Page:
The ICRC today distributed a total of 3,000 family parcels to both residents and displaced persons in the villages of Naqura, Alma Ech Chaab, Dhaira, Yarine, Ramiyé and Rmeish. The parcels contained enough supplies for one week, including food, household items, blankets and other essentials. First aid workers from the Lebanese Red Cross (LRC) evacuated six injured people to hospital, along with 10 unaccompanied children and one elderly person. The situation was particularly alarming in Rmeish. People who had fled the village told ICRC delegates that people were drinking foul water from a pool used to collect water for irrigation. There was also a shortage of food, especially for babies. 

ICRC: Food stocks and medical supplies running low in Lebanon

Food stocks in many parts of Lebanon are running low. Water shortages are already affecting several villages in southern Lebanon owing to a lack of electricity and fuel. In certain areas, shortages of medical supplies in health-care facilities are feared in the near future. In the Tyre district, an estimated 110,000 people (20,000 families), both displaced people and residents, may soon run out of water and food. In many southern villages, dead bodies remain buried under rubble. In the city of Tyre, the number of internally displaced people is fluctuating greatly as people flee northwards.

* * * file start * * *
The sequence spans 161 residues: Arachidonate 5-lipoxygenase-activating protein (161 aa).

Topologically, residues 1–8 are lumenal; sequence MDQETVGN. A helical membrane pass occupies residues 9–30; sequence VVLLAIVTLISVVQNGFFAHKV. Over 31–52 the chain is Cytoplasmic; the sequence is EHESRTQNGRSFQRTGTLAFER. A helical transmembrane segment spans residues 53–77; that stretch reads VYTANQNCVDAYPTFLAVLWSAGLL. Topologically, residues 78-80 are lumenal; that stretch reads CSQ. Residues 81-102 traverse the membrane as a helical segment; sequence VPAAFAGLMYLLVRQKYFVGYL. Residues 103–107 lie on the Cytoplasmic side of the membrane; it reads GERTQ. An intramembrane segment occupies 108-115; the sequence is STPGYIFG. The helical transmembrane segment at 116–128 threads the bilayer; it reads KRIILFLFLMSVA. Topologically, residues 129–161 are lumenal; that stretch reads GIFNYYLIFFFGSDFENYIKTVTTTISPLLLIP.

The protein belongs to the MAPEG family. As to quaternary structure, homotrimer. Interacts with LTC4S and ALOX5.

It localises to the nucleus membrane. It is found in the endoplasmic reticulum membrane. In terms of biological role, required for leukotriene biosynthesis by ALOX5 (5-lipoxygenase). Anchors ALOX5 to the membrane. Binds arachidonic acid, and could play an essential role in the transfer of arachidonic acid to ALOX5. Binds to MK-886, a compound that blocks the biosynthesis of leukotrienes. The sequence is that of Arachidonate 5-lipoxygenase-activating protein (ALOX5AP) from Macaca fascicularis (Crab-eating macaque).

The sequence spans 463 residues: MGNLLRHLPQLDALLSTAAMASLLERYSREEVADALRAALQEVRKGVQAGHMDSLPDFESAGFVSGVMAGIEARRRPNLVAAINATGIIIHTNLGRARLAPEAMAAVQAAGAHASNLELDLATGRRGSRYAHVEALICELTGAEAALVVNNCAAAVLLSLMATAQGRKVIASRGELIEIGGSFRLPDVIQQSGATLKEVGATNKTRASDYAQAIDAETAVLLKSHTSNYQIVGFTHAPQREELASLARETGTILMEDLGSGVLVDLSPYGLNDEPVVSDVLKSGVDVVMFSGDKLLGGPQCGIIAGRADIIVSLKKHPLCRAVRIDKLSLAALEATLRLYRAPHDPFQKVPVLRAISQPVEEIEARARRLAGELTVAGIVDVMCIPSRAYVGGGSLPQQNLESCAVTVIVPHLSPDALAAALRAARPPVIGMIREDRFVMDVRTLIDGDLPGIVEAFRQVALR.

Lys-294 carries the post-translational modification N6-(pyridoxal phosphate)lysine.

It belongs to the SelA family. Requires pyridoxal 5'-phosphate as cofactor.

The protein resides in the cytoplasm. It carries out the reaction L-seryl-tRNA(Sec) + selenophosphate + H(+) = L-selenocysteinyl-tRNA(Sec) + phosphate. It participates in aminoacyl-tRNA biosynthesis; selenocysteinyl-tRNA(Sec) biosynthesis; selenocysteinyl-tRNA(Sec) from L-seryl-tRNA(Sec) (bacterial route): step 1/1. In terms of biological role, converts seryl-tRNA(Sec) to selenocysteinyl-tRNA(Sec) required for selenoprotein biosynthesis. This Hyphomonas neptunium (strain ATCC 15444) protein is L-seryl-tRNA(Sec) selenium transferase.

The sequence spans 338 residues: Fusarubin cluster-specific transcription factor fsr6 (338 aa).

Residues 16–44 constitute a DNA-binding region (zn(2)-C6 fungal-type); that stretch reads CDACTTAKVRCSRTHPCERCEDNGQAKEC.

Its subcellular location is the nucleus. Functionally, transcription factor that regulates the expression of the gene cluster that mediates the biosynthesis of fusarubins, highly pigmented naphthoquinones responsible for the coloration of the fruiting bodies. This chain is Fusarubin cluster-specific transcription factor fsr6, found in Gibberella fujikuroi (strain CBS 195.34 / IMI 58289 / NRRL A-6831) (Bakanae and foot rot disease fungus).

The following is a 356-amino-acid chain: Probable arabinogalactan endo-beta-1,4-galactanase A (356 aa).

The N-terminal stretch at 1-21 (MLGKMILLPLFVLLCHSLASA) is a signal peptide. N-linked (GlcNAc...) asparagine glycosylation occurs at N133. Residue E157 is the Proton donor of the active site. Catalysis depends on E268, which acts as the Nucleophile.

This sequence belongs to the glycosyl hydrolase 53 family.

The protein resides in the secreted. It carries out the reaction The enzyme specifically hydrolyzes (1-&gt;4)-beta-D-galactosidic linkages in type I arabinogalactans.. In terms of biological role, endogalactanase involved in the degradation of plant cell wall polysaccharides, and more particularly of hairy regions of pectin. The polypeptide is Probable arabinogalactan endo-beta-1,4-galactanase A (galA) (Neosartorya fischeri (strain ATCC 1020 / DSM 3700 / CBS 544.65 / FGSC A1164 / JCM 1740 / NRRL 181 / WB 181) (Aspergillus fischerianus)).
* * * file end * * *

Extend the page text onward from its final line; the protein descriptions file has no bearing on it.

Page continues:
ICRC Bulletin No. 2 - First ICRC aid convoy reaches Tyre

The continued heavy bombing in southern Lebanon, Beirut and other areas means that the situation there remains extremely dangerous and difficult for civilians. Large numbers of people are still leaving their homes and heading north or leaving the country altogether, either by sea or by road to neighbouring Syria. The Syrian Arab Red Crescent says that it expects another 15,000 refugees over the next couple of weeks. The Lebanese Red Cross is one of the only organizations that is still able to evacuate the wounded and civilians under fire.